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Indian bank exits Sri Lanka as economic crisis worsens

India’s ICICI Bank Limited has withdrawn from Sri Lanka’s capital, Colombo, according to the island’s banking regulator, Economy Next reports

The bank's licence will be cancelled with effect from October 23, 2020. In 2019, both the ICICI bank and Axis bank applied to exit Sri Lanka. 

“The Monetary Board of the Central Bank of Sri Lanka, having considered the request made by the ICICI Bank Limited, India, has granted approval to close down business operations of ICICI Bank Limited in Sri Lanka and cancel the licence issued to it in terms of the provisions of the Banking Act, No. 30 of 1988, subject to several terms and conditions,” the regulator said in a statement.

The central bank’s exit from Sri Lanka comes as the island continues to struggle through a major economic crisis. Earlier this month Sri Lankan prime minister Mahinda Rajapaksa requested assistance from India, including debt repayment deferrals, to aid the island's struggling economy.  

The economy has contracted by by 19.5 percent. In the first quarter of 2020, the economy contracted by 1.6 percent from the previous year after growing by 2.3 percent in 2019.  The fall was driven by ““persistently weak revenue from textile garment exports, tourism and overseas remittances,” said Moody’s Investor Service.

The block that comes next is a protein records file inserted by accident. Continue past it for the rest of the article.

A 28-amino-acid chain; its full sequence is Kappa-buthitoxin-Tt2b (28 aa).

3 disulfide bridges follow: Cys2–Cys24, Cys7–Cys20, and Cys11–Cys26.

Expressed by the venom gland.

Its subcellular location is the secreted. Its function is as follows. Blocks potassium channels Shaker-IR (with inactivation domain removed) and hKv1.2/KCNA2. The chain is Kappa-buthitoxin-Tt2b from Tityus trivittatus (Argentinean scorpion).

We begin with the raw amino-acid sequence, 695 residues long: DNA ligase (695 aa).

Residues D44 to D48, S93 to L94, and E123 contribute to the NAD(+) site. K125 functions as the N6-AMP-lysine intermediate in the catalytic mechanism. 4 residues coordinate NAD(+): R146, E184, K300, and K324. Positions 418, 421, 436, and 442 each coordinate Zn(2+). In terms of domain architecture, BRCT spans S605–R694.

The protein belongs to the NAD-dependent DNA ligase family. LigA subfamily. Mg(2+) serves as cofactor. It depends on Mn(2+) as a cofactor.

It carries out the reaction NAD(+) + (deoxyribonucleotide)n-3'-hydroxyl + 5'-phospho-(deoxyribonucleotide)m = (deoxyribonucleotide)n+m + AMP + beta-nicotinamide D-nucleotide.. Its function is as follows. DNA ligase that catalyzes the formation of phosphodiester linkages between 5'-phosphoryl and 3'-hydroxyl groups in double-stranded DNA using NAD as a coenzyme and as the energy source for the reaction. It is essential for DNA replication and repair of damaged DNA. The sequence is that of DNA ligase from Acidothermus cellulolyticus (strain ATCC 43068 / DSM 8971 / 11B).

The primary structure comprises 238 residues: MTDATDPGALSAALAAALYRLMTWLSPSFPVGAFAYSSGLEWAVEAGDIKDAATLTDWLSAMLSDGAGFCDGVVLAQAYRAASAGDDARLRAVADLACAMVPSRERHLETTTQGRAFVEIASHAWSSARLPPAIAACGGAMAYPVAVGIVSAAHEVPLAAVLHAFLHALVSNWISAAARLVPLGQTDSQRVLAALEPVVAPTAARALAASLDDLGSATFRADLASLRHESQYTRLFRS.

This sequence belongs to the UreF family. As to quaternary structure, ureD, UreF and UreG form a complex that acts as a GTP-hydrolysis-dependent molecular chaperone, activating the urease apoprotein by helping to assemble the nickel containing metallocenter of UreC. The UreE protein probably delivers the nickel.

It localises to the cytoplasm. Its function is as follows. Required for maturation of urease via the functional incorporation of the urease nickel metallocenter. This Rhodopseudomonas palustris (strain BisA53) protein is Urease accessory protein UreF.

The Sri Lankan economy, the survey notes, contracted by 1.6 percent in the first quarter of 2020 after growing by 2.3 in 2019. The fall was driven by weak performances in the construction, textile, mining and tea industries.

Sri Lanka’s credit rating is just one above debt default and in the same league as Iraq, Angola, Congo and Mali.

The Rajapaksa government has not released any data on job losses caused by the pandemic but the labour department reported that in July nearly 400,000 jobs were lost in the manufacturing sector alone. Over 40 percent of Sri Lankan workers are employed in the informal sector, who make up 68 percent of Sri Lanka’s workforce and have been severely effected. 

Workers will experience a decline in savings and will be forced to resort to losing out on education and health, widening existing inequalities.

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